September marked the announcement of the winners of the MacArthur Foundation’s Fellows Program. Mary L. Bonauto, Northeastern alumna and the civil rights project director for Gay & Lesbian Advocates & Defenders (GLAD), was one of the lucky recipients.
Started by John D. and Catherine T. MacArthur, the foundation is “committed to building a more just, verdant, and peaceful world,” as stated on its website. The criteria for the selection of Fellows is based off of creativity, promise for advances in their work based off of their previous accomplishments and the potential for the fellowship to promote consequential innovative work.
“The Foundation works to defend human rights, advance global conservation and security, make cities better places, and understand how technology is affecting children and society,” the Foundation’s website said.
Nominees for the fellowship are brought to the Foundation’s attention, and then applications are then evaluated by an independent selection committee in a multistep review. Normally there are 20 to 30 Fellows and since 1981, 897 innovators have received the fellowship.
Bonauto received the fellowship for her work involving strides made in the effort to achieve marriage equality for same-sex couples.
“In the name of equal treatment and dignity for all people, and in concert with other litigators and advocates across the country, Bonauto is breaking down legal barriers based on sexual orientation and influencing debates about the relationship between the law and momentous social change more broadly,” as said by the Foundation.
Bonauto started her career receiving her B.A. from Hamilton College, in Clinton N.Y., and then a J.D., or Juris Doctor, from Northeastern University School of Law in 1987.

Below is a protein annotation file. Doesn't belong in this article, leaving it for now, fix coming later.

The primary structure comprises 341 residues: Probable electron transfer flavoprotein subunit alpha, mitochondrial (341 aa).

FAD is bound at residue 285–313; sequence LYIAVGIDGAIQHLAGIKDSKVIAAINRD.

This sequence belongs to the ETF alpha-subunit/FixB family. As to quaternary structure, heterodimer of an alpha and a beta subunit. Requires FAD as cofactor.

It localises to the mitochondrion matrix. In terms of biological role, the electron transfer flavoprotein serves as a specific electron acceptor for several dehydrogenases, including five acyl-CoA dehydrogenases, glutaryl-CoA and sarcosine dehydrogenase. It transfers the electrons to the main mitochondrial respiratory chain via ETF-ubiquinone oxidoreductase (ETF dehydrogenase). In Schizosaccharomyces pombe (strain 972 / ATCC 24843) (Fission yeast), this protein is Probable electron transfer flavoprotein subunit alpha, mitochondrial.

“The co-op program at Northeastern Law School was an invaluable learning opportunity,” Bonauto said in an email to the News. “I also met many people at Northeastern Law who are lifelong friends and colleagues.”
Bonauto’s career sparked when she joined GLAD in 1990. As stated on GLAD’s website, the firm aims to create a “society free of discrimination based on gender identity and expression,” and also has an AIDS Law Project and Transgender Rights Project.
“I chose legal advocacy for a non-profit as it provides the most flexibility for addressing people’s needs and a range of tools for helping people,” Bonauto said. “I started at GLAD in March 1990 and the work continues to grow as we increasingly recognize LGBT people as part of the larger community.”
As stated on the GLAD website, Bonauto and two Vermont co-workers won Baker v. State of Vermont in 1999, leading to the nation’s first civil union law. In 2004, Bonauto was also lead counsel for Goodridge v. Department of Public Health, the case that made Mass. the first state that allowed same-sex couples to legally marry.
“Many of GLAD’s cases make a difference for people from all walks of life, whether the context is working and job discrimination, parenting rights, freedom to speak and learn no matter who you are, safety in your community, access to health insurance and government protections or respect for your family,” Bonauto said. “It’s a continuing privilege to do this work and we all throw ourselves into it because people are counting on us.”
The fellowship grants Bonauto and all other recipients $625,000 stipend paid out equally over a five-year period. Bonauto states that receiving the award is an acknowledgement of the work that many in the LGBT movement and those that have stood with the movement have done.
“Massachusetts had been on the front lines for some time, and was [a] particular crucible of conflict from 2002 to 2007 with the lead into and the aftermath of the Goodridge marriage ruling,” Bonauto said. “The message coming out of that period is that the people and each branch of government support equality under law for LGBT people and relationships.”
This piece was originally published by the Huntington News.
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